The IASB also presented awards. Receiving honorary lifetime memberships to the IASB for their outstanding service to local school boards were Stuart Andersen, professor emeritus of educational administration at Sangamon State University in Springfield and author of Successful School Board Meetings; Dorothy Groh of Marissa Community Unit District 40; and
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former state Rep. Gene Hoffman (R-40, Elmhurst), who served as public education's champion for 23 years in the Illinois General Assembly.
Receiving Golden Apple awards, the IASB biennial honor to legislators who have pressed the cause of education in the General Assembly, were Rep. Mary Lou Cowlishaw (R-41, Naperville), Sen. Forest D. Etheredge (R-21, Aurora), Sen. John W. Maitland Jr. (R-44, Bloomington), Rep. Helen F. Satterthwaite (D-103, Champaign) and Rep. Grace Mary Stern (D-58, Highland Park).
The association's Distinguished Service Award for 1990 went to the Chicago Tribune for its sponsorship of the All-State Academic Team, an annual event that recognizes outstanding Illinois high school scholars.
State chamber forms service center to assist small businesses
Citing small business's need for survival resources during strained economic times, Lester W. Brann Jr., president of the 6,000-member Illinois State Chamber of Commerce, announced the creation of the Small Business Service Center in December. At the same time, Brann announced the chamber is asking that Gov. Jim Edgar adopt pro-small business strategies, such as appointing small business ombudsmen in key state agencies.
"... [S]mall business enterprises . . . create more than 90 percent of the new jobs statewide," according to Brann, who believes that their contribution to the state's economic health should put them at the top of the Edgar administration's priority list. Brann says, "We will also be issuing special alerts on pending legislation and regulations which will impact on small business in 1991."
Meanwhile, the chamber's new small business center will offer cost-saving programs and services tailored to small business, including workshops on management and a telephone helpline to chamber staff who can provide quick responses to problems involving government.
The new center has a Small Business Advisory Council, made up of business people from around the state. More information on the center is available from James H. Beaumont at the chamber's Springfield office: 215 E. Adams, 62701; telephone (217) 522-5512.
Chicago Fed names officers, new directors
New chairman of the Federal Reserve Bank of Chicago is Charles S. McNeer, chairman and chief executive officer of Wisconsin Energy Corporation in Milwaukee. New deputy chairman is Richard G. Cline, chairman, president and chief executive officer of NICOR Inc. of Naperville. New board directors and officers were announced in December and January for the Federal Reserve Bank of Chicago, which serves the 7th Federal Reserve District encompassing most of Illinois and all or parts of Indiana, Iowa, Michigan and Wisconsin. The 12 federal regional reserve banks supervise and provide financial services to member banks and bank holding companies, monitor district economic conditions and participate in formulating national monetary policy.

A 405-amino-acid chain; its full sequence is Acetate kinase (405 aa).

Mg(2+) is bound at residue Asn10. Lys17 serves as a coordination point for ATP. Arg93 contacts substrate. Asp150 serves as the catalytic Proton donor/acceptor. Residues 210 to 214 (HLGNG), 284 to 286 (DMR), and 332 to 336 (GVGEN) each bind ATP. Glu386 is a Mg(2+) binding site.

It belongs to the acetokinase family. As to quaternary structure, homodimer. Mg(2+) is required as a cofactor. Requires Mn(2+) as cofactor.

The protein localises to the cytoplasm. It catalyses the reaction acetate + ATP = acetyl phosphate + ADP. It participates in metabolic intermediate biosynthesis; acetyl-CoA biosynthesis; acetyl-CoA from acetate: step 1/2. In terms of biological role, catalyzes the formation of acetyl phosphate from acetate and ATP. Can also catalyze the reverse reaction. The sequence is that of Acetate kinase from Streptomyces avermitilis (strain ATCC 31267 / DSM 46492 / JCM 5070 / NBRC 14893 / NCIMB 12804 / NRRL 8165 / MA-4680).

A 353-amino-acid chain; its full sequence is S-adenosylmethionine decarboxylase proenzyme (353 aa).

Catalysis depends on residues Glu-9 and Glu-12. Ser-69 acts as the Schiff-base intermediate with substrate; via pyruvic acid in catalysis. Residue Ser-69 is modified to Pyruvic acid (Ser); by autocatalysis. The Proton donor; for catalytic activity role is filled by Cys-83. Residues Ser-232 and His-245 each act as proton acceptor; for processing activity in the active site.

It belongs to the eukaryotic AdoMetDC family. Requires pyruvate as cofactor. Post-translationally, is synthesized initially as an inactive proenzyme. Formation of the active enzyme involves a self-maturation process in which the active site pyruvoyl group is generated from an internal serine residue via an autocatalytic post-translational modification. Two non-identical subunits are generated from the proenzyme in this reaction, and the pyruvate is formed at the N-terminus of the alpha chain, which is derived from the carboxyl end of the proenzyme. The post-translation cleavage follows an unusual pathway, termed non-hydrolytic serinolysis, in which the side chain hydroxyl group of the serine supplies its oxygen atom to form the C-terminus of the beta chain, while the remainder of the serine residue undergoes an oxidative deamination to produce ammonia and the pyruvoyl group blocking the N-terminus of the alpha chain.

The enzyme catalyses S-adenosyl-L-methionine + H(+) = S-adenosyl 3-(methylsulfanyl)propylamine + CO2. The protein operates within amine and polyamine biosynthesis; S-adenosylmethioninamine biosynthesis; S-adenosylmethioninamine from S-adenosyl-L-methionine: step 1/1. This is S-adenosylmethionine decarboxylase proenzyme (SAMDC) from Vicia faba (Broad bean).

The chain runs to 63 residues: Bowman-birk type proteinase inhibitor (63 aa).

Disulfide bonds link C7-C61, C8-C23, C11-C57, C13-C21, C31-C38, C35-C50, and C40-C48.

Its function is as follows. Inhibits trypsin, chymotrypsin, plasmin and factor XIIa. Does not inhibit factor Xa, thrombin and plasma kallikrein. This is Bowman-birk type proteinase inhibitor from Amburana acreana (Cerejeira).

McNeer, a Chicago Fed board member since 1986, served as deputy chairman last year. McNeer has been in the electric utilities industry since 1950, when he joined Wisconsin Electric. He was named chairman and chief executive officer of the utility in 1982 and retained the positions at its successor utility, Wisconsin Energy Corporation, which was created in 1987 by combining several utilities and nonutility subsidiaries.
Before joining NICOR in 1985, Cline was chairman, president and chief executive officer of Jewel Companies, where he spent 22 years.
New directors at the Chicago Fed, serving three-year terms, include David W. Fox, chairman, president and chief executive officer of The Northern Trust Corp. of Chicago; Robert M. Healey, president of the Chicago Federation of Labor and Industrial Union Council; and A. Charlene Sullivan, associate professor of management at Purdue University in West Lafayette, Ind. Healey is one of three Class C directors appointed by the reserve system's board. Fox was elected by member banks as one of three Class A directors; Sullivan was elected by banks as one of three Class B directors. Both McNeer and Cline are Class C nonbanker directors.
The nine-member Chicago Fed board is structured so that the interests of both the public and the banking industry are represented. Class A directors (usually bankers) represent member commercial banks; Class B and Class C directors (nonbankers) represent such public interests as commerce, agriculture, industry, services, labor and consumers. Class A and Class B directors are elected by the district's member banks; Class C directors are appointed by the Federal Reserve System's board.
The Chicago Fed board also announced reappointment, effective January 1, of B. Kenneth West to the reserve system's Federal Advisory Council. With Harris Bankcorp Inc. and Harris Trust and Savings Bank since 1975, West has been chairman and chief executive of ficer since 1984. This is Harris' third one-year term on the 12-member council, which meets at least quarterly to discuss business and financial conditions and make recommendations to the system's Board of Governors.